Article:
Shiv Dayal, J.
1. The Additional Sessions Judge, Bhind was trying Tejsingh accused, Pohap Singh petitioner stood surety and executed a bail bond for Rs. 2000/- for his appearance. On June 22, 1959 Tejsingh appeared in the Court but on the next date of hearing, which was June 23, he did not appear. Bail bond was forfeited and notice to show cause why the penalty should not be recovered from the surety was issued to him. On the 29th April the surety appeared and prayed that a non-bailable warrant be issued. That was done, The surety got him rearrested and the trial proceeded further. However, after hearing the surety, the trial Judge ordered recovery of Rs. 500/- from him.
2. It is urged by Shri Nagarkar that bail bond could not be forfeited on the 2nd June nasmuch as no prior notice had been given to the surety. In my opinion, this contention cannot be accepted. It seems clear to me that Section 514 of the Criminal Procedure Code contemplates two Stages:
1. Proof to the satisfaction of the Court that the bond has been forfeited; and
2. Calling upon the surety to pay the penalty or to show cause why it should not be paid. Proof required at the first stage depends upon, the facts and circumstances of each case. In some cases evidence may be required to show that) conditions under which or the event on the happening of which the bond can be forfeited exist; for instance, bonds taken under 'Section 105 and Section 107 of the Code of Criminal Procedure or in a case where some condition is imposed and subsequently it is complained that the condition is not fulfilled or is violated. But in the case of a bond for appearance, the court is able to see, by its own observation whether the accused-is present or not. No independent evidence is necessary for that purposes, and) it would be meaningless to require some evidence to prove that fact.
3. It is urged with some vehemence that if a notice is not given to the surety he is deprived of a valuable right, namely, to show to the Court that there was sufficient cause for non-appearance of the accused on that particular day. I see no such difficulty, because at the second stage when the notice is given to the surety he can satisfy the Court of that fact When the surety appears in answer to the notice to show cause the Court can determine whether the cause shown is sufficient.
If the court comes to the conclusion that the cause was sufficient for non-appearance it is empowered to accept it and to order that the penalty shall not be paid. It was faintly suggested to mo that under Clause 5 of Section 514, the Court has merely the discretion to remit only a portion of the penalty, but not the whole. In my opinion, this is misreading the section. On being satisfied that the absence of the accused was due to circumstances beyond his control, in spite of the forfeiture of the bond, the Court has power to direct that no penalty shall be re-covered. In my judgment, therefore, no evidence is necessary before ordering forfeiture of the bond for appearance, when the accused does not appear.
4. Learned Counsel relies on Bubai Manjhi v. State : AIR1958Pat286 and Ajudhya Prasad v. The State 1953 Cri.L.J. 119 : AIR 1953 Madh-B 4. In my opinion the Patna case does not help the petitioner. There a surety bond was executed under Section 107 of the Code of Criminal procedure and, as discussed by me above, in that case evidence was necessary for the satisfaction under Section 514 and notice should, therefore, have been issued.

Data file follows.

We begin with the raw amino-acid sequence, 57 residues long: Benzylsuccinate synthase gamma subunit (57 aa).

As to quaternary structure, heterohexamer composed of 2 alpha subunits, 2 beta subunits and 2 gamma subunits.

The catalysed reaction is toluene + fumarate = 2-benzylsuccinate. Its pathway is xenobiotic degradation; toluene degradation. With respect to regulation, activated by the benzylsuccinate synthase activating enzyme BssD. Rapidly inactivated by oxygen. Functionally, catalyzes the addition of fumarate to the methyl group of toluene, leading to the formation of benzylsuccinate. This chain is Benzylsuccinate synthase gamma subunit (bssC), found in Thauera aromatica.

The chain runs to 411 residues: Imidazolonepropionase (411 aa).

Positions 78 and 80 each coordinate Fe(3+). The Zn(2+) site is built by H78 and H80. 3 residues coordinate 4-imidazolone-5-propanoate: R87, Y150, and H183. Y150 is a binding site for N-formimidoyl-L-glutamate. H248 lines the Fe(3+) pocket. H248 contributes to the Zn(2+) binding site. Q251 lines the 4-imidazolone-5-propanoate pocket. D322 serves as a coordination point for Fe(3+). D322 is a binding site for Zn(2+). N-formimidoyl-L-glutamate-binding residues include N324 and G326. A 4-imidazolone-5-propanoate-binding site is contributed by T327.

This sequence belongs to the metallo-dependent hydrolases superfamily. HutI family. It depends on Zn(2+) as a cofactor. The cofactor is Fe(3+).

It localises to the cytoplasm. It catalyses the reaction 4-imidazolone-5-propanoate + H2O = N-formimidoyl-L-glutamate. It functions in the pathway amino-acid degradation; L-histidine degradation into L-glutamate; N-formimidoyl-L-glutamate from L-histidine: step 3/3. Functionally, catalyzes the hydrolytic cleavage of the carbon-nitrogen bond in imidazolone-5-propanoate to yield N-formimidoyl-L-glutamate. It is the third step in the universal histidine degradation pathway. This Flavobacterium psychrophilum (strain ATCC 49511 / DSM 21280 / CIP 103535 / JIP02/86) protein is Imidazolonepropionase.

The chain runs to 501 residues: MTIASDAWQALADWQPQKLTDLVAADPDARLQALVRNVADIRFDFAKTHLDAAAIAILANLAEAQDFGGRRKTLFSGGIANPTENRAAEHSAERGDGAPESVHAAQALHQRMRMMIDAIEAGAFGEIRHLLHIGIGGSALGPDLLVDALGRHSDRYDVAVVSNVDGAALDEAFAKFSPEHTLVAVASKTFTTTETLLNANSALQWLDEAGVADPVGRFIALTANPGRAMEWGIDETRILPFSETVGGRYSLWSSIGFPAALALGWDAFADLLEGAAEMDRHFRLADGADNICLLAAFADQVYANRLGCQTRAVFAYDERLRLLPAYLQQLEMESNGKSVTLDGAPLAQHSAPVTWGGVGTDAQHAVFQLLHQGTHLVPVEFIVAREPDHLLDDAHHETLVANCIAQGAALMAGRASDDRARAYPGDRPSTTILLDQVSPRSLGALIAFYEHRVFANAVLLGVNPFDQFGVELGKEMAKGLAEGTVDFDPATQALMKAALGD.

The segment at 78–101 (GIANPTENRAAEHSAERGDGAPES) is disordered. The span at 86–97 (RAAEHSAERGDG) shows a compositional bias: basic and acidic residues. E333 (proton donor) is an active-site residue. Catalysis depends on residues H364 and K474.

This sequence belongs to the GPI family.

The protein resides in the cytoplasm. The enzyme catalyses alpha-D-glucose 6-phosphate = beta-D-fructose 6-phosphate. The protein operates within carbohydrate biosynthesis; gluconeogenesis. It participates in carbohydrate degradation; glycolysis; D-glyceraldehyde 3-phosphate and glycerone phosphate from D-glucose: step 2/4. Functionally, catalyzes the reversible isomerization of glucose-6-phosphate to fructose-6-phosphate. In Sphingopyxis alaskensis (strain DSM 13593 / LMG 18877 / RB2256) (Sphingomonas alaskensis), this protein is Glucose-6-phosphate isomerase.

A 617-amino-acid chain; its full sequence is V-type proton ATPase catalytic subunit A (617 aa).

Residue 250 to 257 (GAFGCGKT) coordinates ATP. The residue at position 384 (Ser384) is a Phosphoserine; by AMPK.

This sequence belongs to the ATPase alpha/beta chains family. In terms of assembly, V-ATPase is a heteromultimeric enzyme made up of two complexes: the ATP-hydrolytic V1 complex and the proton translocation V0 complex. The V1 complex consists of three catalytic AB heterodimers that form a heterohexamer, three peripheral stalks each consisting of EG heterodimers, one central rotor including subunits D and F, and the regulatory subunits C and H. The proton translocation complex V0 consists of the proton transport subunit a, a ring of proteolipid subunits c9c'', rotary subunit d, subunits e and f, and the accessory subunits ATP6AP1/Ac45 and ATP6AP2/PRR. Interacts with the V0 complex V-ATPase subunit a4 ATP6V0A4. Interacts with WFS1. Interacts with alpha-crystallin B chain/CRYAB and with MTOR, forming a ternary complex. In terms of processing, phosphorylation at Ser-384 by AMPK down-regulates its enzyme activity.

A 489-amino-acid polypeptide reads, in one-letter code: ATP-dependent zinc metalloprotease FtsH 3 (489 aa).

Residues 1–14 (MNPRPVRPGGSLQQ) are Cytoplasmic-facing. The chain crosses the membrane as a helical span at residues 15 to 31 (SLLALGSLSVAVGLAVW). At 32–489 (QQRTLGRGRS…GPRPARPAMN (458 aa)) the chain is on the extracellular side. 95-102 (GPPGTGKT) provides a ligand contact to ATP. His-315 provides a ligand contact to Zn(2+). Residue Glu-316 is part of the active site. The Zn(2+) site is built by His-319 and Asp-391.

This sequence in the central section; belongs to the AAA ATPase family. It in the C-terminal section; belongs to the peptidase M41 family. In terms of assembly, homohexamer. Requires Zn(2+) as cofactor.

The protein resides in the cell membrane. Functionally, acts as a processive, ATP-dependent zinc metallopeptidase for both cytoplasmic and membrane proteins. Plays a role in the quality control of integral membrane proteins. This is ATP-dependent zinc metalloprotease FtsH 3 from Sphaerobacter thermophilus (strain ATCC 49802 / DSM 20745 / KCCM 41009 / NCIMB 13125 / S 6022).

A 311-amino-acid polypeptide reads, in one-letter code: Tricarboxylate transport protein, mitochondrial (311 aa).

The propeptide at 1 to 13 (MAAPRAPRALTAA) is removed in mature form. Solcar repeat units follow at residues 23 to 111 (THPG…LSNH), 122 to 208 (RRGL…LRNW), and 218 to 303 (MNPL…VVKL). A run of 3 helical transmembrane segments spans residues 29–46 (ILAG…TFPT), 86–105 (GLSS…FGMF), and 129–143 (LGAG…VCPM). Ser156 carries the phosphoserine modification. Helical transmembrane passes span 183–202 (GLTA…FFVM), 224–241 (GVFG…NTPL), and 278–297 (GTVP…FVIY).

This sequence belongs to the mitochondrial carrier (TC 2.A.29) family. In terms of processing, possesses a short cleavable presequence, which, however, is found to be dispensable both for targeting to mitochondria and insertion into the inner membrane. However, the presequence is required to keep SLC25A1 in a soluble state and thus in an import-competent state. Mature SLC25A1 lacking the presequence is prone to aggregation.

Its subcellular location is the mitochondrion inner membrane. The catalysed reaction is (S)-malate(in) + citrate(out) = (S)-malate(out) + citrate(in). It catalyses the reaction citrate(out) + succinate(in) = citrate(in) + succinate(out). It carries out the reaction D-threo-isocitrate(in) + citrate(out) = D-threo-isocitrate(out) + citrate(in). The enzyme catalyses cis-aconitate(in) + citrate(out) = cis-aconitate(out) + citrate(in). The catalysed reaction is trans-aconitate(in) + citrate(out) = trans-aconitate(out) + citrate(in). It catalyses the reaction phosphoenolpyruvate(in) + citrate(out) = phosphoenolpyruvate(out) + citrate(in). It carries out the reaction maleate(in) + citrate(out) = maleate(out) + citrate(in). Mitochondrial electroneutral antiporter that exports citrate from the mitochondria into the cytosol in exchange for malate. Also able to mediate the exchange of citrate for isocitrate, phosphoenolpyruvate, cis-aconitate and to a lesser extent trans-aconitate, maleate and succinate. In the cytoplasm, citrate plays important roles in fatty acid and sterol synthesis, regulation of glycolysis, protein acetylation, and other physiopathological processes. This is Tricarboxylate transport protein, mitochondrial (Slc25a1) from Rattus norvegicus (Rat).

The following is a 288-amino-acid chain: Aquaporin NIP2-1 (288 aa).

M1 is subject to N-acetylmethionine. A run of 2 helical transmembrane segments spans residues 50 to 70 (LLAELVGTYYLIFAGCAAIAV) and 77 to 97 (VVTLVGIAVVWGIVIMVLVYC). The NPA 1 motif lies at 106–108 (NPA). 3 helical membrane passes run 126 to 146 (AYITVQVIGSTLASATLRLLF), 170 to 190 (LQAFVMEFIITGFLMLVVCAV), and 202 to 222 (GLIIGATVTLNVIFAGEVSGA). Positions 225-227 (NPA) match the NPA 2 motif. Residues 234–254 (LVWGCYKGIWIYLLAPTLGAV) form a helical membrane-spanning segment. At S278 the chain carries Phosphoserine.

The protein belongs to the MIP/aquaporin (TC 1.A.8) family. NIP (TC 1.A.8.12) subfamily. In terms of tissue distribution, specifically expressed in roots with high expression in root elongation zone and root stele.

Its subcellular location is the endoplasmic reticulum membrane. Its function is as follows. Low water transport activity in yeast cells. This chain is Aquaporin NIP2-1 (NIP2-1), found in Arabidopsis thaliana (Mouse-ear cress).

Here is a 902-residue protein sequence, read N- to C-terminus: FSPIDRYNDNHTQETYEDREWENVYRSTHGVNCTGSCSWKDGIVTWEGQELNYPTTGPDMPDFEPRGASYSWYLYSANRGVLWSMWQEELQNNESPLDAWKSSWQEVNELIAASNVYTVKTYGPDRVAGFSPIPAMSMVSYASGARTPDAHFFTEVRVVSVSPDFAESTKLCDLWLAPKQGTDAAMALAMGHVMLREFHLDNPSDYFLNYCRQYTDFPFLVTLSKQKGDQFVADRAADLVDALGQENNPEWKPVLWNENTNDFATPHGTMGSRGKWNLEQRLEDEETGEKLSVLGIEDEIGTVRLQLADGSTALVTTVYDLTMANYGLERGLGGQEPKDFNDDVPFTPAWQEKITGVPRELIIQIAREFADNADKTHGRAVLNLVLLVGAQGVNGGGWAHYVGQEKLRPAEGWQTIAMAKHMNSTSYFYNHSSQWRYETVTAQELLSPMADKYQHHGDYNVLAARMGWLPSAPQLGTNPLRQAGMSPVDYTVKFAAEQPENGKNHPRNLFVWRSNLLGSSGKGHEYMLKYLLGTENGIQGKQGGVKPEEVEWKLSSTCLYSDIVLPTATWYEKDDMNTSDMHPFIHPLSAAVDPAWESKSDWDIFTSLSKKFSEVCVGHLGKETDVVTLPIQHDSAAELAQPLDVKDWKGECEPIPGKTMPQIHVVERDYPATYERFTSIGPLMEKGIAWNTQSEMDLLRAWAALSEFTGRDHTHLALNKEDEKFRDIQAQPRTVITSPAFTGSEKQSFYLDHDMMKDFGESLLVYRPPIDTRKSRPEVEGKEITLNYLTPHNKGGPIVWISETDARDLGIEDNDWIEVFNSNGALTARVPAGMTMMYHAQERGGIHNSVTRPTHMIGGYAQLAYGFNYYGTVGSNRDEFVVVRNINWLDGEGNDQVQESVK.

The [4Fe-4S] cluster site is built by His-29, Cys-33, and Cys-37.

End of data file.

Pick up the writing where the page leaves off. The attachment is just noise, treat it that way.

5. It is true that Shinde, C.J. in the M.B. case 1953 Cri.L.J., 119 : AIR 1953 Madh-U 4 took the view that a notice was necessary before forfeiting a surety bond. With utmost respect, I' cannot subscribe to that view. I have gone through the judgment with greatest care and attention. I do not see any reasoning in that judgment. The learned Chief Justice merely, relied on three decisions; Ram Bilas v. Emperor AIR 1940 Pat. 375, Mon Mohan v. Emperor AIR 1928 Cal 261, Mt. Taro v. The Crown AIR 1949 EP 221.
In AIR 1940 Pat. 375 case, the surety had undertaken that the accused would remain at a particular place but subsequently, the Magistrate received information that the accused had gone to the place where they had bound themselves not to go. Now it is obvious enough that in such a case an inquiry was necessary and that required a notice to the surety.
6. The case reported in AIR 1928 Cal 261 has no application here because that was a case of a surety for good behaviour. The case reported in Mt, Taro v. The Crown AIR 1949 EP 221 was no doubt a case of non-appearance of an accused on the date of healing, but in that case too the learned Judge did not give any reasons for arriving at this conclusion. He placed entire reliance on AIR 1928 Cal 261 (cited above). I have already mentioned that the said Calcutta. case was about the surety bond for good behaviour and this seems to have escaped the attention of the learned Judge, if I may say so with respect.
When I say that there are two stages (1) forfeiture of bail bond and (2) recovery of penalty and that no notice is required for the first but one is required for the second, I am supported by a decision of Dixit, J. (as ray Lord then was) in Harbilas v. State AIR 1952 Madh-B 2.
7. It is then urged that the amount of Rs. 500/- which has been ordered to be realized is excessive. The trial was of a dacoity case and if the accused did not appear, the petitioner incunred a serious penalty. However, since he subsequently got the accused re-arrested and, as the trial Judge himself observed, the surety was diligent I think the ends of justice would be served if the amount of penalty is reduced to Rs, 300/-. This revision is partly allowed. The order to recover the penalty from the petitioner is modified and the amount to be recovered is reduced to Rs. 300/-.